Updated: Apr 9
Beginning authors will spend months, sometimes years, writing their book. When they feel it's ready to roll, a best-seller for sure, it hits the editor's desk. When the editor returns their manuscript it's marked with more red than a horror movie.
It's ok. Breathe. This is where the book really becomes great. However, there are some things you can do on the front end to make this process easier. We recommend following these steps before you even send your manuscript in for us to edit professionally.
1. Leave It Alone
Once you've finished writing and you think you have the perfect book, do nothing. I mean nothing. Don't re-read it for the thousandth time. Don't research synonyms on thesaurus.com. Just leave it alone. For how long? At least 2-4 weeks. Yes, you read that right. Treat it like it doesn't exist. Why? Perspective. You need a break. You need to look at it with fresh eyes.
Once you've taken a break, it's time to edit.
2. Check the Ingredients
Nothing is more frustrating than cooking only to realize you left out a key ingredient. Take a browse through your book and make sure it's all there. Did you include the right illustrations and quotes? Have you covered everything you wanted to cover?
3. You need to take the book's manuscript that you have written and then make it simpler than this title.
Just writing that title hurt my soul, but it's true. Research shows the average American reads at a 7th-8th grade level. That's the reading level of a 12-13 year old. Sometimes we use big words to impress our readers but we end up confusing them. Readers don't like to be confused, but they do like to be challenged. Believe it or not, you can do both.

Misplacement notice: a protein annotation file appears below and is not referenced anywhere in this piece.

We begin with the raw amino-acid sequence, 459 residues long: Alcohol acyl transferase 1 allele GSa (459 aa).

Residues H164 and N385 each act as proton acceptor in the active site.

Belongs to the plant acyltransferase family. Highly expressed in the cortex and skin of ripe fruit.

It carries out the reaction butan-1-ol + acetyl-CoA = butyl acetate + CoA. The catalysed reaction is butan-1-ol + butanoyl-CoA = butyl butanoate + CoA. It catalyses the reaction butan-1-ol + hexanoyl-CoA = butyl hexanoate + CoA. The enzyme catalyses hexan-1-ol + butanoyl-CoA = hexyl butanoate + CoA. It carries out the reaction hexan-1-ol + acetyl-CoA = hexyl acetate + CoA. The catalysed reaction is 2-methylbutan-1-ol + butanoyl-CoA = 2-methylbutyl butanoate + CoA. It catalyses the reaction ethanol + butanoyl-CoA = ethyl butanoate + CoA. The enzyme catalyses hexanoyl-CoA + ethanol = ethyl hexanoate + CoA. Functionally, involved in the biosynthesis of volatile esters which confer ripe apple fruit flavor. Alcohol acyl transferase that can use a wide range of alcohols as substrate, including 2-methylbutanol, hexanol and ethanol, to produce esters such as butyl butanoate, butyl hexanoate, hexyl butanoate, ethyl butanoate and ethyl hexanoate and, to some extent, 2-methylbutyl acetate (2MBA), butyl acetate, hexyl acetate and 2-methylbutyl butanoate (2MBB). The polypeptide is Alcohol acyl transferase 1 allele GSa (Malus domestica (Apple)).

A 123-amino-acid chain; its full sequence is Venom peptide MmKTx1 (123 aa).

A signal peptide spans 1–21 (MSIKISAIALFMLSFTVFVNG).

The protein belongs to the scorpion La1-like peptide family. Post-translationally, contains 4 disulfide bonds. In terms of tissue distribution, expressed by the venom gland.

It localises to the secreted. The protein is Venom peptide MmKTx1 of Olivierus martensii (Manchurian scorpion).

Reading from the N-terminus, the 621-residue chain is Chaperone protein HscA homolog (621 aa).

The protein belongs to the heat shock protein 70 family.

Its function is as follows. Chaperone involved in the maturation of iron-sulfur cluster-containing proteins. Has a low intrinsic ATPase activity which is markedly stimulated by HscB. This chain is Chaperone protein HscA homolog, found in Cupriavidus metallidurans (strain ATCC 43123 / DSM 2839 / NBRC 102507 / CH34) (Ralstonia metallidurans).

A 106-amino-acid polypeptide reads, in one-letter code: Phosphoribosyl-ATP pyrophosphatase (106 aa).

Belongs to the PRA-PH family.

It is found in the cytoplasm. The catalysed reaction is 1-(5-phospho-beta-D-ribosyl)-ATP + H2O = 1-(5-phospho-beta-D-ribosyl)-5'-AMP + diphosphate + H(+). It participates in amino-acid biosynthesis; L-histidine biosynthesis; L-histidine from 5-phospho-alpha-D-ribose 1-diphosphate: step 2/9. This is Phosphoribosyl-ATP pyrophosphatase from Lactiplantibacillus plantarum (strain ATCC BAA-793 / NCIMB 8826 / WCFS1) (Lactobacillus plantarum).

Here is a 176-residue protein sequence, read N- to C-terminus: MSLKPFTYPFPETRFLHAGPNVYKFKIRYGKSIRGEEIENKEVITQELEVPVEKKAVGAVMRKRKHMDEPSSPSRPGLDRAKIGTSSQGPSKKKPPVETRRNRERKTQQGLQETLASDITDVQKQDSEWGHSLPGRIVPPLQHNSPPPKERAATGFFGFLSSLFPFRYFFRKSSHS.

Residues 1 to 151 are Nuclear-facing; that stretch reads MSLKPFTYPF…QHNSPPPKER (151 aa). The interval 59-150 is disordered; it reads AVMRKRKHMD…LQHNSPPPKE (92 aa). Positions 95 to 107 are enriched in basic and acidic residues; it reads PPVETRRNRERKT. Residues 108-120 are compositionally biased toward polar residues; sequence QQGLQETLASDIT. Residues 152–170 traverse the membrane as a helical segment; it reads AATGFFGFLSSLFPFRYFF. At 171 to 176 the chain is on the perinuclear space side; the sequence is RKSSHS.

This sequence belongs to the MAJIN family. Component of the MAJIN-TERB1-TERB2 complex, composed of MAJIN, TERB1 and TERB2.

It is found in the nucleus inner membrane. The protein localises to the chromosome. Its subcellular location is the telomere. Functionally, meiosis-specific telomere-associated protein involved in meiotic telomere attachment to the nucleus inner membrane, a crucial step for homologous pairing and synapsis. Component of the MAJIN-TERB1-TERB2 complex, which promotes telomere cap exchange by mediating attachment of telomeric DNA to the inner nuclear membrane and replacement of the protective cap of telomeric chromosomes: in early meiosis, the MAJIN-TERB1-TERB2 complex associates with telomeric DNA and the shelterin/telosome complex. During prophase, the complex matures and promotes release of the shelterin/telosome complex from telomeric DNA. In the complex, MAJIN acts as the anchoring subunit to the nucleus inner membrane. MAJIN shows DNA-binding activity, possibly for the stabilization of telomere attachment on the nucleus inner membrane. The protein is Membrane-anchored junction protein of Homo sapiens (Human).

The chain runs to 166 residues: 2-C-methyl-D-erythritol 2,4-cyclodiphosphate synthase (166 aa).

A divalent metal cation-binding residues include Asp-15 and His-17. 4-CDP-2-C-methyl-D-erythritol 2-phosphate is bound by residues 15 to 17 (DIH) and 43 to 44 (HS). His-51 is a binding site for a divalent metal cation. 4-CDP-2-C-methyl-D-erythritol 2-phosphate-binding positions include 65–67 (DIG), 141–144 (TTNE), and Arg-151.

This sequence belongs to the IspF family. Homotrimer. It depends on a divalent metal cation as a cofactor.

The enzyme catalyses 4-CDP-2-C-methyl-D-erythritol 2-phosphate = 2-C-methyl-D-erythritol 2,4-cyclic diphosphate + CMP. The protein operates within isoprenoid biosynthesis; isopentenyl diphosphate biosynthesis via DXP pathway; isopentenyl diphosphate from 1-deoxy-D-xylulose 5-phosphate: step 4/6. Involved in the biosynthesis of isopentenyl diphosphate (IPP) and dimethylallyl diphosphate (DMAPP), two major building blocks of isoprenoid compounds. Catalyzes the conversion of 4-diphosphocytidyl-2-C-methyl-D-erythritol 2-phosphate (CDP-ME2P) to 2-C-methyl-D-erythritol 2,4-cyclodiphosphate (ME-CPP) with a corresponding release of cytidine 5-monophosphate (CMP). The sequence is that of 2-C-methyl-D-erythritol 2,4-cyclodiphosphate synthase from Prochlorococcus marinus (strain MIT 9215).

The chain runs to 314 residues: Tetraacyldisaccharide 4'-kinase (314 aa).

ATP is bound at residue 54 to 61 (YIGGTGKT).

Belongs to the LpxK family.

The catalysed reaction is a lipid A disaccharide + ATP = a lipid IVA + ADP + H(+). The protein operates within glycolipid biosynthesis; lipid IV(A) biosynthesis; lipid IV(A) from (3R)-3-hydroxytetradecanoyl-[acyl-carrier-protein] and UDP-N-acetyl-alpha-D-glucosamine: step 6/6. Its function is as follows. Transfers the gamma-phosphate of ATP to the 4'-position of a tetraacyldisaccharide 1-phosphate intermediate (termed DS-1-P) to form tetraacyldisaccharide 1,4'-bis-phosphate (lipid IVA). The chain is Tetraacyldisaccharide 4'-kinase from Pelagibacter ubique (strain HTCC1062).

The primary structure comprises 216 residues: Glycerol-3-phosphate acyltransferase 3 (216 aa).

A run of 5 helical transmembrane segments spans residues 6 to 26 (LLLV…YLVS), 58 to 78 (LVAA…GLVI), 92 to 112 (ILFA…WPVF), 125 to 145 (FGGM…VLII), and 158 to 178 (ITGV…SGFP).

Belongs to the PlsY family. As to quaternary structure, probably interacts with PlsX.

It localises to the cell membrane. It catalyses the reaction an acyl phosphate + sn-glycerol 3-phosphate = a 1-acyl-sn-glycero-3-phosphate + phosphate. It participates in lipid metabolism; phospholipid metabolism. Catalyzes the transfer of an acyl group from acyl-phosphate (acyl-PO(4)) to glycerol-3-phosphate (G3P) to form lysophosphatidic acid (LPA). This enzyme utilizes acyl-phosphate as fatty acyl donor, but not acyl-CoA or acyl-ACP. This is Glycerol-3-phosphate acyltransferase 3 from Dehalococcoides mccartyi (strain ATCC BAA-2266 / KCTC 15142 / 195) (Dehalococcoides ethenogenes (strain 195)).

You may not want to hear this, but your book contains a lot of baggage. Keep it simple. If it means you trim 10 pages off your manuscript but it makes more sense, flows better, and is easier to read, it's worth it. You don't need to make your manuscript dumber. Just clearer.
As you read through your book, analyze each sentence and ask yourself:
Is it clear or sticky?
Make it simple. You don't want your reader re-reading a sentence or paragraph because they don't understand what you're saying.
Does it belong?
Just because it's a killer sentence or paragraph doesn't mean it belongs in that chapter, or even that book. Maybe it's something to save for your next one.
Can I say it shorter?
Trim off the fat. See if you can say it with fewer words. It'll make you choose better more impactful words.
4. Read it Out Loud.
If it sounds awkward to say, it will be equally awkward to read. Why? Subvocalization. By definition, Subvocalization, or silent speech, is the internal speech typically made when reading; it provides the sound of the word as it is read. This is a natural process when reading, and it helps the mind to access meanings to comprehend and remember what is read, potentially reducing cognitive load.
When you read your manuscript out loud you will quickly realize what doesn't work and can quickly edit those speed bumps.
Chances are at the end of the editing process you'll be sick of your book and vow to never write again, but we know that's not true. Be patient. It's ok to set a deadline, but don't allow excellence to die on the altar of your impatience.
5. Know When to Quit
You can edit your book so much it dies on the vine. We believe God put something in your heart to get out. At some point you need to be done and move on. If you've checked the ingredients, simplified, and read it out loud, chances are it's exactly what it needs to be. The copy and grammar edit will clean up the rest.
KEEP ON WRITING!